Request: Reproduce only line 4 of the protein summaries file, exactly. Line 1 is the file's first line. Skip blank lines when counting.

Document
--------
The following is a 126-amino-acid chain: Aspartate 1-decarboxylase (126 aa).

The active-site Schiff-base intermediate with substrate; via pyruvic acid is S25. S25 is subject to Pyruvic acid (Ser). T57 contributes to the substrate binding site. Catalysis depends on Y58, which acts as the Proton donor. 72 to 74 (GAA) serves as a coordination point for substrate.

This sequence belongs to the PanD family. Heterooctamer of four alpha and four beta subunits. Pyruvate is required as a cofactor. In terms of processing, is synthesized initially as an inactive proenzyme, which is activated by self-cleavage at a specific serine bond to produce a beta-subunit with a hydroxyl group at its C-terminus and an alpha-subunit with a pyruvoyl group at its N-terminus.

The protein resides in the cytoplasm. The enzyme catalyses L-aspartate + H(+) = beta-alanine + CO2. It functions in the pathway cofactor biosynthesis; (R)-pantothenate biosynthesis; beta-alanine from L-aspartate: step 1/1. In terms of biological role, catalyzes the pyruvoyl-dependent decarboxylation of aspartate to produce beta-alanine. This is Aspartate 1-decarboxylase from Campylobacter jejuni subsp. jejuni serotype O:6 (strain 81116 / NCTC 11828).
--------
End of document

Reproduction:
The protein resides in the cytoplasm. The enzyme catalyses L-aspartate + H(+) = beta-alanine + CO2. It functions in the pathway cofactor biosynthesis; (R)-pantothenate biosynthesis; beta-alanine from L-aspartate: step 1/1. In terms of biological role, catalyzes the pyruvoyl-dependent decarboxylation of aspartate to produce beta-alanine. This is Aspartate 1-decarboxylase from Campylobacter jejuni subsp. jejuni serotype O:6 (strain 81116 / NCTC 11828).